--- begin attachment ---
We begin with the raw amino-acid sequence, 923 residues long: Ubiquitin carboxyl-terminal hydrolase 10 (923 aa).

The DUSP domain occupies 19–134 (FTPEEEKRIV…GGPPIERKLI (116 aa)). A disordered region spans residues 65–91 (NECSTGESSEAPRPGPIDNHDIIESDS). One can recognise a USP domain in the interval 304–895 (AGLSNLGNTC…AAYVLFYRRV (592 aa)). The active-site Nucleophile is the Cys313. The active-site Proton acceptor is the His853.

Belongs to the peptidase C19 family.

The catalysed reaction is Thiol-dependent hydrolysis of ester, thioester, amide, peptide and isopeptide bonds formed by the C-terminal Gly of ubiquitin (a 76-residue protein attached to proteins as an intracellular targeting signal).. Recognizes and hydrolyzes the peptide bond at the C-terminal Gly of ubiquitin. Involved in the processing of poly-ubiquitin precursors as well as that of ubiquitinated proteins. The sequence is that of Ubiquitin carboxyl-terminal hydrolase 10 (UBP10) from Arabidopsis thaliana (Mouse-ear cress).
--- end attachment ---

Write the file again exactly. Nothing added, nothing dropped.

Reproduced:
We begin with the raw amino-acid sequence, 923 residues long: Ubiquitin carboxyl-terminal hydrolase 10 (923 aa).

The DUSP domain occupies 19–134 (FTPEEEKRIV…GGPPIERKLI (116 aa)). A disordered region spans residues 65–91 (NECSTGESSEAPRPGPIDNHDIIESDS). One can recognise a USP domain in the interval 304–895 (AGLSNLGNTC…AAYVLFYRRV (592 aa)). The active-site Nucleophile is the Cys313. The active-site Proton acceptor is the His853.

Belongs to the peptidase C19 family.

The catalysed reaction is Thiol-dependent hydrolysis of ester, thioester, amide, peptide and isopeptide bonds formed by the C-terminal Gly of ubiquitin (a 76-residue protein attached to proteins as an intracellular targeting signal).. Recognizes and hydrolyzes the peptide bond at the C-terminal Gly of ubiquitin. Involved in the processing of poly-ubiquitin precursors as well as that of ubiquitinated proteins. The sequence is that of Ubiquitin carboxyl-terminal hydrolase 10 (UBP10) from Arabidopsis thaliana (Mouse-ear cress).